Authors: CHRISTOPHER M. COLAVITO
Remnants Of Evil
Detective Lane was waiting for his partner to return from the bowels of the building. He didn't lack the disposition necessary to frequent the autopsy room, but felt he was of better use in other places. His focus would wane the longer he stood surrounded by dead bodies, experience told him. Pictures would tell him as much as an actual body, maybe more. This was the wonderful thing about the advancement of technology; one could see things the naked eye could not discern. Lane embraced this shift to modernity, whereas Detective Knox was more resistant to giving up on tradition.
To Knox, experience was everything. Without seeing, hearing, or feeling evidence for himself, he struggled to believe it was real. It was a philosophical point of contention, but one he clung to desperately. Information did not exist for him if it were in numbers and words, it needed to be more tangible than a sheet of paper. Depth was lost when it was reduced to two dimensions, and while other people may be comfortable working with the remainder, Detective Knox needed to have everything in front of him.
“That was another dead end.”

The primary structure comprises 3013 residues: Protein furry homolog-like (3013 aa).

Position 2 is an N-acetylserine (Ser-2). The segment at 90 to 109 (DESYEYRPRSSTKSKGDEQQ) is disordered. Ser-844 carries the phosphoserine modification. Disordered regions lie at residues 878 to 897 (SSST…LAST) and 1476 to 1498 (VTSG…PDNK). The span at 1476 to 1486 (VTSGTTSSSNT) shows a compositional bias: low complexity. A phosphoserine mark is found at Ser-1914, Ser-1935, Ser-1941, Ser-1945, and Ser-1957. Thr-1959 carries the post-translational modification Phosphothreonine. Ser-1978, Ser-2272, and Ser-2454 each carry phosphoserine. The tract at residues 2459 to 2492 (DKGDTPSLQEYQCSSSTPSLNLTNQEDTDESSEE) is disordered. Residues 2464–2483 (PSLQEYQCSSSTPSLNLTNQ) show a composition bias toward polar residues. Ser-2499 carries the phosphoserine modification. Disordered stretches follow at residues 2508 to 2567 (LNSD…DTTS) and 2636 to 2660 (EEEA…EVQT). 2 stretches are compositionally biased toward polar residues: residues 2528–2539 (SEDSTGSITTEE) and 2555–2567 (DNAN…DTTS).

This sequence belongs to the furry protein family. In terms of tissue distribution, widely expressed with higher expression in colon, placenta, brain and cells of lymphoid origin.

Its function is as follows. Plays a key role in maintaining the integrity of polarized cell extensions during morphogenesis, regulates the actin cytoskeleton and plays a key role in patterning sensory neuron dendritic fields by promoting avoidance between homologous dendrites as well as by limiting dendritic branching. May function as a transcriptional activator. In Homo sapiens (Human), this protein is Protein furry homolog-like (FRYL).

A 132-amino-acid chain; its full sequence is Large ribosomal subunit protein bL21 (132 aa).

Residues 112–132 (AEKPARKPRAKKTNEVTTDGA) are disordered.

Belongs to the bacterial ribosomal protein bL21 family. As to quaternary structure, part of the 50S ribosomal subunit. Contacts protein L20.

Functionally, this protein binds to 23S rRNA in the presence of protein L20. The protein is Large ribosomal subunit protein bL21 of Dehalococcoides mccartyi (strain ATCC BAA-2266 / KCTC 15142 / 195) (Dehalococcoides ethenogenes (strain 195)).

“That's becoming a refrain.”
“Did I ever tell you I hate music?”
Lane wanted to pause the conversation and explore that point. He couldn't comprehend how someone could live without a fundamental piece of the human experience. Detective Knox's admission was almost a confession that he wasn't quite human. Lane needed to say something, but knew it would have to wait for a more opportune time.
“No, I would have remembered something that crazy.”
“I lose track of these things.”
“So what about the body? You said it was a dead end.”
“Doc says there wasn't a shred of evidence to be found. No prints, no DNA, no nothing. He can't even tell what sort of knife was used.”
“Sounds like I didn't miss anything by not joining you down there.”
“Maybe not, but that's not an excuse. What were you doing?”
“I was starting to look into the victim’s background, see if there was anything about him that might point to who would most want him dead.”
Detective Knox didn't enjoy putting pressure on his partner, but saw it as a vital part of his job. Without someone pushing Lane he would never progress as a detective. It was only when his back was against the wall that he would push through his limits, and that kind of situation happened all too infrequently. Though he would come across as insensitive and boorish, Knox was doing what he thought was in Lane's best interest.
“That's a good idea. Have you come up with anything?”